Bitter tasting agonist signaling through the T2Rs in the tongue represents an evolutionarily conserved aversive response to prevent the ingestion of bitter-tasting dietary toxins. T2Rs are also expressed in endocrine cells of the mammalian gut (6
), where they have been hypothesized to stimulate gut hormone secretion to prevent the absorption of potentially toxic compounds that are swallowed despite their bitter taste in the mouth. The T2Rs are unique single-exon GPCRs; there are 25 predicted functional receptors in the human genome, and while the mouse has homolog of all 25, there are approximately 10 additional functional T2Rs in the mouse genome (1
Bitter tasting agonist binding to T2Rs activates a signaling cascade through a selective Gα subunit, α-gustducin, leading to the stimulation of phospholipase Cβ2 (PLCβ2) (26
). In the tongue, activation of PLCβ2 leads to production of the 2 intracellular messengers inositol-1,4,5-trisphosphate and diacylglycerol and ultimately leads to the gating of the transient receptor potential protein and activation of the gustatory nerve (26
). In enteroendocrine cell lines, bitter tasting agonist signaling increases intracellular Ca2+
concentrations and stimulated CCK secretion (13
). Moreover, gastric infusion of the bitter tasting agonist denatonium benzoate delayed gastric emptying and elicited aversion to a flavored drink in rats (29
), and because CCK delays gastric emptying and decreases food intake, it could play a direct role in the gut sensing mechanism to help limit the absorption of diet-derived bitter tasting toxins (30
In this study, we identified promoters for T2R genes as novel binding targets of the cholesterol-sensitive SREBP-2 transcription factor. At first, the physiological relevance of this binding was unclear, as our ChIP-chip analysis was performed on liver tissue where expression of T2Rs was undetectable. However, we showed that SREBP-2 activates T2R gene expression in the enteroendocrine cell line STC-1, and agonist-responsive signaling through one receptor, T2R138, was enhanced in an SREBP-2–dependent fashion. We also demonstrated that T2R138 localized to enteroendocrine cells in the proximal intestine, where mRNA levels for many of the individual T2Rs were increased when mice were fed a diet supplemented with L/E, which increases nuclear SREBP-2 activity. Additionally, when a mixture of T2R agonists was introduced into the gastrointestinal tract of mice directly by oral gavage, plasma levels of CCK were elevated in the L/E treatment group.
Taken together with other published observations, our data indicate SREBP-2 might be associated with dietary sensing of bitter-tasting constituents of food that are potentially toxic. We suggest that the increased SREBP-2 activity associated with a low-cholesterol diet may be important to increase the sensitivity of the intestinal T2R signaling system. This would make the gut more responsive to the presence of potentially toxic compounds that escape the initial aversive response in the mouth.
In considering this possibility, it is interesting to note that a naturally low-cholesterol diet is high in plant material, which is inherently richer in bitter and potentially toxic compounds relative to a high-cholesterol diet composed of significant amounts of animal flesh. Thus, on a low-cholesterol diet, there is an increased need to absorb the relatively small amounts of essential fats and fat-soluble vitamins that are present and to prevent the absorption of potentially toxic/bitter substances in plant-derived foods (31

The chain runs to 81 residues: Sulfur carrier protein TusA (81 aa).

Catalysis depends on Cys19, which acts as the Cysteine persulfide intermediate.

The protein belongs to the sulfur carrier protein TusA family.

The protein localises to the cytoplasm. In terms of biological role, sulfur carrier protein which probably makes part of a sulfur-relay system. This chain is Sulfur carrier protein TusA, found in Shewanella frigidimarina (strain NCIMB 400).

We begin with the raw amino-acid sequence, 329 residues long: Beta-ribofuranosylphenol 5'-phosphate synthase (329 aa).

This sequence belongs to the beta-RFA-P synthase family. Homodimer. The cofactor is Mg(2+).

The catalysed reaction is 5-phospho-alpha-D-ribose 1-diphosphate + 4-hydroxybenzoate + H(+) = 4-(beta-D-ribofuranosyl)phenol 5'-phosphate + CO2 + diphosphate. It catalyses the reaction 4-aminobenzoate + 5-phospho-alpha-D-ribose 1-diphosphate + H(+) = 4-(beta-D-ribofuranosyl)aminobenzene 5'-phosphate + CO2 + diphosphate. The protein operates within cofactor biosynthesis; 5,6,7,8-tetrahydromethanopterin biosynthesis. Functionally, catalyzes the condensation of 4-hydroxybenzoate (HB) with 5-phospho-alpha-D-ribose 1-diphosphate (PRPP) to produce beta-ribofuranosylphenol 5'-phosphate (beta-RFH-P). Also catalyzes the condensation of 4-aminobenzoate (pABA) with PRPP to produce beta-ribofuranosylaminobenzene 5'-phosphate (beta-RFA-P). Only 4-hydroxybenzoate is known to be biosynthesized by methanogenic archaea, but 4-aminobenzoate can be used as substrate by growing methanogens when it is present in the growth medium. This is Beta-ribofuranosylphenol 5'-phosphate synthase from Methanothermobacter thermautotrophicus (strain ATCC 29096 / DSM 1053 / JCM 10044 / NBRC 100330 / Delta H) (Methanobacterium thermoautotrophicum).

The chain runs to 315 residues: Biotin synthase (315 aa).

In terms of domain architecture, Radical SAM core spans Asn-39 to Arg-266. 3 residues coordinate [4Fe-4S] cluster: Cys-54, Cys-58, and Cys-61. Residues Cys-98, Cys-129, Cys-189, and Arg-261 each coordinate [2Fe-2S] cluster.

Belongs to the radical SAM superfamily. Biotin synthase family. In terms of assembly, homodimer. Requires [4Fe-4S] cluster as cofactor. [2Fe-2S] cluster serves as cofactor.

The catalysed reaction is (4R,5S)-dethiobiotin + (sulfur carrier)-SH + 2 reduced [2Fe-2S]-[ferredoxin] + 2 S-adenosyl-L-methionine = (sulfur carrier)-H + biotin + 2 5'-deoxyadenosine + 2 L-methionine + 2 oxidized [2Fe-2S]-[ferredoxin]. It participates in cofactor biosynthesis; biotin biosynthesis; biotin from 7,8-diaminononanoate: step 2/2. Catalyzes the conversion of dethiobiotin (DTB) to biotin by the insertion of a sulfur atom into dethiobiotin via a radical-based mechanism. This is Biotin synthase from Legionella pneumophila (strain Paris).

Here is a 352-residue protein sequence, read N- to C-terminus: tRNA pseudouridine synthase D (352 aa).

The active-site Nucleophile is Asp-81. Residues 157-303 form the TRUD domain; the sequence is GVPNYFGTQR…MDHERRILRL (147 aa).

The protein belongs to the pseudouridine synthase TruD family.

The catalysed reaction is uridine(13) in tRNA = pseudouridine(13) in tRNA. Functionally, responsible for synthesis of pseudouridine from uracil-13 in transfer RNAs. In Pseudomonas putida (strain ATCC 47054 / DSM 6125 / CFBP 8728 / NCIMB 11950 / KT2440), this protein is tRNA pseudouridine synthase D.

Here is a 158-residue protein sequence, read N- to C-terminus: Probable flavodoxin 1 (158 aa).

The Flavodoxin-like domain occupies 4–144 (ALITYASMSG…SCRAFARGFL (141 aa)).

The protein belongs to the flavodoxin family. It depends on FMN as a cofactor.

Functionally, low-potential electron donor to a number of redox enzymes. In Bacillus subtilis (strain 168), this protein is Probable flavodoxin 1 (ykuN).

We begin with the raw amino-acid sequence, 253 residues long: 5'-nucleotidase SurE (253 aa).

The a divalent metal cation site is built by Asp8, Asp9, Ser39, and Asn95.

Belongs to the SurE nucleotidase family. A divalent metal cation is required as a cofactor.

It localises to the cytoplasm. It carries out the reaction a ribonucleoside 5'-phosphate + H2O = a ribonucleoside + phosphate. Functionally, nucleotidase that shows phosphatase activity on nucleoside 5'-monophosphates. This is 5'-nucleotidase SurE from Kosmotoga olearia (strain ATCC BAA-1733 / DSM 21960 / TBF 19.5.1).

The well-described hormonal actions of CCK are consistent with a role in limiting absorption of dietary toxins while maximizing absorption of essential lipid components that are only provided in limited amounts when ingesting a plant-enriched diet (30
). CCK both reduces appetite and slows gastric emptying, which would on the one hand reduce further consumption of the toxic meal and, on the other, ensure that the food that does make it into the stomach has more time to be expelled through emesis, a protective response that is also induced by bitter receptor signaling. Additionally, CCK stimulates gall bladder contraction, and the associated increase in bile acids entering the intestine may aid in the breakdown and absorption of complex carbohydrates and other plant matter that is difficult to digest. This would also facilitate the absorption of low levels of essential fats and fat-soluble vitamins. Both the T2Rs and SREBP pathway are conserved in humans, so it is likely that the mechanism described here is relevant to human physiology as well. Since the combination drug Vytorin, which is a mixture of ezetimibe and a statin, is being widely used to treat hypercholesterolemia in humans, it might be possible to evaluate the link between SREBP-2 and T2Rs in humans.
SREBPs were first identified as key regulators of cholesterol and fatty acid metabolism in mammals (35
). Subsequent studies indicate that they are more globally involved in cell-environment interactions, including apoptosis in response to bacterial toxin (37
) and phagocytosis (38
). In fission yeast, SREBPs have evolved to sense oxygen levels (39
) and Cph2, a bHLH protein closely related to SREBPs, is involved in pseudohyphal growth in Candida albicans
), which occurs in response to environmental cues. Taken together with our current studies, these observations indicate that SREBPs have evolved to play a fundamental role across the Eukarya in the interactions between organisms and their environment.